On top of that, the boiling points of gasoline and diesel are higher than other fuels. The higher the boiling point of the fuel the more likely the incomplete combustion takes place. The fuels made from crude oil, such as gasoline and diesel, have a higher density of carbon, so incomplete combustion is highly likely.
Automotive engineering recommends “suction”-compression-ignition-exhaust cycle while the industry follows “injection”-compression-ignition-exhaust cycle .
For such reasons, inducing complete combustion is the key to reducing car exhaust fumes. To that end, the right amount of fuel should be supplied to the car engine. The amounts of fuel the engine needs differ according to speeds, driving patterns, etc.
Let’s take a closer look at the instructions contained in automotive engineering textbooks. As you may have learned during your high school tech classes, a four-stroke engine goes through four steps: suction, compression, ignition and exhaust.
What is important here is that the suction stroke is not doing its “suction” job properly. As mentioned before, appropriate amounts of fuel should be sucked into the engine for the sake of complete combustion. But the car industry has employed a method, in which a certain amount of fuel at certain fuel pressure levels, set by car makers, is being “injected,” not being “sucked,” into the engine.
It is obvious that the amounts of fuel the engine needs vary according to driving circumstances. For example, more fuel is needed during acceleration while less fuel is needed during deceleration.
However, the industry’s car engineering disregards this simple logic, opting for forcefully injecting a specific amount of fuel into the engine. Consequently, excessive amounts of fuel are injected into the engine, causing incomplete combustion, more car exhaust fumes, more noise and vibration. To top it off, the soot generated by the incomplete combustion will linger inside the engine, therefore shortening the life span of the engine.
The prevalently used four-stroke combustion cycle consists of “injection,” compression, ignition and exhaust, not “suction,” compression, ignition and exhaust. Therefore, the industry’s car engineering should be overhauled to change the “injection” stroke into the “suction stroke” both literally and genuinely.
At the moment, unnecessarily excessive amounts of fuel are injected into the engine in the form of liquid, so incomplete combustion is bound to occur. The right amount of liquefied fuel should be sucked into the engine to ensure complete combustion.
To do so, cars need an automatic fuel supply adjustment system, which can automatically supply foamy fuel into the engine according to changes in the car’s rpm(revolutions per minute).
Development of technology-intensive automatic fuel supply adjusters that ensure complete combustion and slash carbon emissions
Since automatic fuel supply adjusters make sure that the right amount of fuel is sucked into the engine according to driving circumstances, they induce complete combustion and therefore make a huge dent in car exhaust fumes. Moreover, since excessive fuel injections are prevented, the noise and rattles during the ignition stroke will drop, therefore furnishing drivers with smoother driving experiences. What’s more, since they promise complete combustion, they will keep the inside of the engine cylinder clean, thereby lengthening the engine life.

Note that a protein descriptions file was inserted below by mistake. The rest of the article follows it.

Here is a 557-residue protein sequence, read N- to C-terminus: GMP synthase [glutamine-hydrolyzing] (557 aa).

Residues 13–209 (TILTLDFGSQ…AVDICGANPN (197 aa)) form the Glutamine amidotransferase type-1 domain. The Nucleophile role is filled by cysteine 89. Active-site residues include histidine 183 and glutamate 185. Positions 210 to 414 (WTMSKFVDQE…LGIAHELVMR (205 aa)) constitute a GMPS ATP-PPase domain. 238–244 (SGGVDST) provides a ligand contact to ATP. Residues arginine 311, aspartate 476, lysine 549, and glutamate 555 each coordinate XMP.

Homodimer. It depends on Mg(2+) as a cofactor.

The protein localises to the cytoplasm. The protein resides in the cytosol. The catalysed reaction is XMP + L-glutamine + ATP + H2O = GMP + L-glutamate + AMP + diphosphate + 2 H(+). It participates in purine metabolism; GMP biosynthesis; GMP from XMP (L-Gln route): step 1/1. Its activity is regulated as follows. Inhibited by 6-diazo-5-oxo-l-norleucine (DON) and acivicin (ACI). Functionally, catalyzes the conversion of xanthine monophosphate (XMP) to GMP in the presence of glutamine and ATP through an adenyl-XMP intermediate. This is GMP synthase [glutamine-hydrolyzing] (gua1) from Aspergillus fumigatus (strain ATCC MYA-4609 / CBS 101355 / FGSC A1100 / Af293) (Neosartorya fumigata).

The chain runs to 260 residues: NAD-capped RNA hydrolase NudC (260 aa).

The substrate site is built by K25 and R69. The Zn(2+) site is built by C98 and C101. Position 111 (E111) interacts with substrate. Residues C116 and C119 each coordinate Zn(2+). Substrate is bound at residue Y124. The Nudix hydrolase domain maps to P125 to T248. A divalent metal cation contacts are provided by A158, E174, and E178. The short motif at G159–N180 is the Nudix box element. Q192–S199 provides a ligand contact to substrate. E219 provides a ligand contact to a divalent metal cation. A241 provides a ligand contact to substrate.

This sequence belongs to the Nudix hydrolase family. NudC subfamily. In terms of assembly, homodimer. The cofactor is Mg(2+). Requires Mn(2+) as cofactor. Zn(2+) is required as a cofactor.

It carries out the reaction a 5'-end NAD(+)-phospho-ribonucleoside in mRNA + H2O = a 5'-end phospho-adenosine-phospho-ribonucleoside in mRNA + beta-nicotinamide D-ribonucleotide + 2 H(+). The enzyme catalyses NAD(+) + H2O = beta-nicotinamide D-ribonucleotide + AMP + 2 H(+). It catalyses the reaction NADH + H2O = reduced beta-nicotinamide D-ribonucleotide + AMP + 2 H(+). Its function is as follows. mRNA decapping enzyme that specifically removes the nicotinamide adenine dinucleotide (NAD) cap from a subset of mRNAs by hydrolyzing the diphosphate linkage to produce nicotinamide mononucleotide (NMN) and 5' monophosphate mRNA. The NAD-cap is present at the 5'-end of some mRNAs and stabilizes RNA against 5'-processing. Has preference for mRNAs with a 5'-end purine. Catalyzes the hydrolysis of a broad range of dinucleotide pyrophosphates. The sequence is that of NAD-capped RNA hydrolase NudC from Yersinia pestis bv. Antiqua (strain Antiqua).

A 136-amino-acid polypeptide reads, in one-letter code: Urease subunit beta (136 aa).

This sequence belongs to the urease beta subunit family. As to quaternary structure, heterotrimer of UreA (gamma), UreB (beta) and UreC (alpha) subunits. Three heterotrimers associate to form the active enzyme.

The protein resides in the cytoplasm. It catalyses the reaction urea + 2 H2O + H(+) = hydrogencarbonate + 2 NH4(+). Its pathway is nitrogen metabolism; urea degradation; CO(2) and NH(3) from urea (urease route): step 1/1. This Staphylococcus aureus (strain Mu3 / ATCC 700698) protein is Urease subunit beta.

A Korean company has been in the spotlight as it has obtained a patent on its technology-intensive automatic fuel supply adjuster, called “Magic Capsule.” This company is 3EN Tech, led by CEO Choi In-seop. The Magic Capsule can improve mileage by over 15% by preventing unnecessary fuel consumption and can dramatically diminish exhaust fumes, thereby truly realizing the suction-compression-ignition-exhaust cycle. 3EN Tech’s Magic Capsule has been better received in overseas markets. China is pressing ahead with a national project, in which 3EN Tech’s Magic Capsule plays a role.
Above all, as 3EN Tech’s Magic Capsule can be applied to all kinds of products, let alone the internal combustion engines of cars, it is expected to appreciably contribute to national endeavors for efficient fuel consumption and environmental protection. The Korean industry also reacted to 3EN Tech’s remarkable achievement. At the end of last year, CEO Choi In-seop received “Korea New Intellectual Award” from the Korea Association of New Intellectuals in the invention category.
Unless the prevalently used “injection” stroke in the four-stroke combustion cycle is replaced with the “suction” stroke (though the Korean car industry currently uses the expression “suction” to describe their “injection” stroke), controversies over the low carbon car vehicle fund system and environmental improvement charges will persist.
Once car manufacturers start to equip their models with automatic fuel supply adjusters at their production plants, a plunge in CO2 emissions, a 30% improvement in fuel economy and longer engine lifespan would be possible. The introduction of automatic fuel supply adjusters will also ease carbon tax burdens and transform the landscape of the domestic car market, as well as the global car market.
The excellent, patented technology, developed by 3EN Tech, should be protected by the S. Korean government. And the application of this technology to all the cars being built at production sites should be highly recommended after relevant institutions and organizations finalize their technology verification processes. And car manufacturers need to forgo their vested interests and selfishness in order to enhance national interest and public safety.